Layout and design aspects of manuscripts
Dr. Bapat elaborated on the illustrated manuscripts with examples displaying the step by step process in which a manuscript is laid out and formatted. The writing is done first and some areas on the surface are left blank for the purpose of illustration and it is accompanied with instructions about the expected illustration in that space.

Through samples, he displayed each of the steps of manuscript making like giving a basic colour wash to the surface (vartika), doing the rough layout (bhoomi bandhan), defining the overall shapes (aakar rekhan), drawing the shapes in detail (karsha karma), adding colours to the drawing (vartanakraman) and the final step of adding the most minute details in colour (lekhana).

Often in manuscripts, there is very less or no word spacing. Dr. Bapat explained the reason for this as a conscious decision taken by the manuscript writers in order to economically rationalize the resources used while making the manuscript. Also, since oral tradition was prevalent and respect was given only to those who could recite the content, the purpose of the manuscript was not to be read but simply act as a reference for the recitation.

As regards layout, in palm leaf manuscripts the layout was designed around two pierced holes that were created for binding the manuscript using a string. Moreover the same layout is seen being followed even for in manuscripts on paper athough it is not required there.

In the ‘Dasbodh’ Swami Ramdas has beautifully described an ideal layout for writing in the shloka:

भोवते स्थळ सोडून द्यावे
मध्येची चमचमीत ल्याहावे।
कागद झडताही झडावे
नलगेची अक्षरे।।

Roughly, the essence of the shloka can be translated as ‘One must leave adequate margins, the writing should be done in the central area of the page, so that even if the paper wears at the edges the letters would remain intact.’

In another shloka he has also spoken about the beauty proportions and how letters should be.

वाटोळे सरळे मोकळे
वोतलो मसीचे काळे।
कुळकुळीत चालिल्या ढाळे
मुक्तमाळा जैशा।।

This shloka says that ‘letterforms must be circular, straight and well spaced out with the blackness of ink poured in them and they should consistent and uniform like strings of beads.

How to preserve manuscripts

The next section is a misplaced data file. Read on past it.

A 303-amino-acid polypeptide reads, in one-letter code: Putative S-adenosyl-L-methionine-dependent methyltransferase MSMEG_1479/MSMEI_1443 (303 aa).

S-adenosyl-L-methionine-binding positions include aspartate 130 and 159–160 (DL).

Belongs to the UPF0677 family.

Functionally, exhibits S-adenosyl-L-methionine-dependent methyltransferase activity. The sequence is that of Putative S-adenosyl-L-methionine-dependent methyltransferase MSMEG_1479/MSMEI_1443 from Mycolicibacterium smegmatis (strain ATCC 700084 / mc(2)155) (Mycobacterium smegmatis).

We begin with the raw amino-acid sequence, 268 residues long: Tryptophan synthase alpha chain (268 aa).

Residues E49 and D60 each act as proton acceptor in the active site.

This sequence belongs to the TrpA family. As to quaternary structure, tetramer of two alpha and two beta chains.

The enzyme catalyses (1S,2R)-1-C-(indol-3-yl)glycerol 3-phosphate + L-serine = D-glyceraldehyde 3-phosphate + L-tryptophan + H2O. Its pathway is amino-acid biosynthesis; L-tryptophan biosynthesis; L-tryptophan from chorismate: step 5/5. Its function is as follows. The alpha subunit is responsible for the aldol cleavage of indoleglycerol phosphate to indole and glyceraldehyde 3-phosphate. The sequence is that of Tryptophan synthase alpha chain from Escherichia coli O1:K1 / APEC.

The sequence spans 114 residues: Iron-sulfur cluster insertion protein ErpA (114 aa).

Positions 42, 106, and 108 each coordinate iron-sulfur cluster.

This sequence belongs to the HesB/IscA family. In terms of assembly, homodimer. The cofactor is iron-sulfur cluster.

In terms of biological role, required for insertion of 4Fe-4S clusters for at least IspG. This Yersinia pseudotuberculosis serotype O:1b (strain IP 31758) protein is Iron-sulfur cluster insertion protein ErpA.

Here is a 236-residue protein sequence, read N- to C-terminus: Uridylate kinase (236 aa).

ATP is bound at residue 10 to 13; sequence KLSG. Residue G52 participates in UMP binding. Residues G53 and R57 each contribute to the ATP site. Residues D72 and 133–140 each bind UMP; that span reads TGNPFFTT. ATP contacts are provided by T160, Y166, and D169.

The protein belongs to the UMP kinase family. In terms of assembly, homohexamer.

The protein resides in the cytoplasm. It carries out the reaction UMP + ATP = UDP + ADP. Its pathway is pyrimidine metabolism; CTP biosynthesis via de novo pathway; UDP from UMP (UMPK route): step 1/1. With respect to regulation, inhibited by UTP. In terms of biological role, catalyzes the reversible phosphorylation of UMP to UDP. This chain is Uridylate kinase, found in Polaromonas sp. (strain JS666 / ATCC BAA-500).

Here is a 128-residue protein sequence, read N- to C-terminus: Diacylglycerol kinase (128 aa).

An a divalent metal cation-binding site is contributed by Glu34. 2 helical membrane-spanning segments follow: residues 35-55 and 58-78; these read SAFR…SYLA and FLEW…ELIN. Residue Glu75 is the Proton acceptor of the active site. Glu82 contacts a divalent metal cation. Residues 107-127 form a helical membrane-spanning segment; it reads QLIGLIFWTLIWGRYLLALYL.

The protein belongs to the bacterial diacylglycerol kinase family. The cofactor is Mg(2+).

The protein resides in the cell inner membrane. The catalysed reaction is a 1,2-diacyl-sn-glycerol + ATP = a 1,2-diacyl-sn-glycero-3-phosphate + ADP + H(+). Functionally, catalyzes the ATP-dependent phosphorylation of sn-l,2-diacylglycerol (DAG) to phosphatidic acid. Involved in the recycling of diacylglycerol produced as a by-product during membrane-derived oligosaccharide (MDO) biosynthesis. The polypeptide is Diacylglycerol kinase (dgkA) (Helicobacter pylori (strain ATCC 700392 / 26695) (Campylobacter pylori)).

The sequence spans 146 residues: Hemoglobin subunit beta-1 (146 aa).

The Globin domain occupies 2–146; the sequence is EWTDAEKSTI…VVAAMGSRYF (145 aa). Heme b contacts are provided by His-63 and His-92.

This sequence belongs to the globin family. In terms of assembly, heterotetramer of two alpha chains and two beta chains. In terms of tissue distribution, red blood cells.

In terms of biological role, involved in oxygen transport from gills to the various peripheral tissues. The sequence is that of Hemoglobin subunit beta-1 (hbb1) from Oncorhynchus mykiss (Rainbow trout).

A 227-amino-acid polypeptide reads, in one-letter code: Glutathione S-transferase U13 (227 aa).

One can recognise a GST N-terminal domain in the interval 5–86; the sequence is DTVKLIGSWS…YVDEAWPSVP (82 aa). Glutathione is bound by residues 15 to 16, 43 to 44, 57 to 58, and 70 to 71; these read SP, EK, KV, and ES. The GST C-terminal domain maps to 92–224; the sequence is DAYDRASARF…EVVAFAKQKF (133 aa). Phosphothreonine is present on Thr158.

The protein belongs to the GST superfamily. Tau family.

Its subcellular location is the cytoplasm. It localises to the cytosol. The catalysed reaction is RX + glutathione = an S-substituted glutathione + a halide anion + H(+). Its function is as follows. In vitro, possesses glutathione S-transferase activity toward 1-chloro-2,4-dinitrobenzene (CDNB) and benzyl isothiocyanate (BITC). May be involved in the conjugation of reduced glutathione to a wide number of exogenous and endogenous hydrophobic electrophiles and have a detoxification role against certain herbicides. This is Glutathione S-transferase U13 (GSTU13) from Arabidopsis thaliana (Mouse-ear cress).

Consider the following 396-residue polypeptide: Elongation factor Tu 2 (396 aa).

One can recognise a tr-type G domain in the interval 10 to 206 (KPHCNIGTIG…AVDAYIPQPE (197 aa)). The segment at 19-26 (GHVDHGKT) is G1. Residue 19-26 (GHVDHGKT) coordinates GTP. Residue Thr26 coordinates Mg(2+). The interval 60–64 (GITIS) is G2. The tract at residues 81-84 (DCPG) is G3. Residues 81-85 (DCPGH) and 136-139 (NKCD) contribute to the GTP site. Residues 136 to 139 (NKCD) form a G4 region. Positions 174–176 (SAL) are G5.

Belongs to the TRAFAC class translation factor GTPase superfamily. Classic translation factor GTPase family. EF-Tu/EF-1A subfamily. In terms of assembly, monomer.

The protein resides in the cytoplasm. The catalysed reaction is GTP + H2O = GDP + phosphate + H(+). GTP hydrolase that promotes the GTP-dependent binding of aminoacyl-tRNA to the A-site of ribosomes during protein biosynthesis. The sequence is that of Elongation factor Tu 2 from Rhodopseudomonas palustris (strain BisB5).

Preservation of manuscripts is one of the most challenging tasks. the first and foremost enemy of manuscripts is dust since it can easily stick form a layer on the surface of the manuscript and it may also contain other hazardous factors like chemicals, eggs of insects, fungus pores etc. the four main steps to be followed for preserving manuscripts are sto store them carefully to ensure protection from dust, to handle them only when required, ensure adequate ventilation of air at the storage place and maintaining cleanliness. Ideally they must be stored in a wooden cupboard but if its is not possible to do so, manuscripts can be stored in an iron cupboard by covering its inner surfaces with thick handmade paper that would provide insulation and protect them from extreme heat or cold. Usage of chemicals for preservation must be avoided as far as possible but in case if there is a need to preserve an already damaged manuscript, different methods such as removing the acidity, giving a tissue lining etc. can be applied. It is important to note here that in any of these processes plastic or cellotape should never be utilised as it may further hamper the manuscript.

Concluding the presentation with the highlight of the event, he displayed to the audience and also allowed them to handle an original copy of a palm leaf manuscript, a birch bark notebook, wooden board and a metal stylus! With such deep insights and practical knowledge about manuscript making, Dr. Bapat opened up for all typography enthusiasts and students, this area for study. He very rightly put forth that since manuscripts provide such voluminous content about the history and culture of humanity, ignorance towards them, would be nothing but national suicide!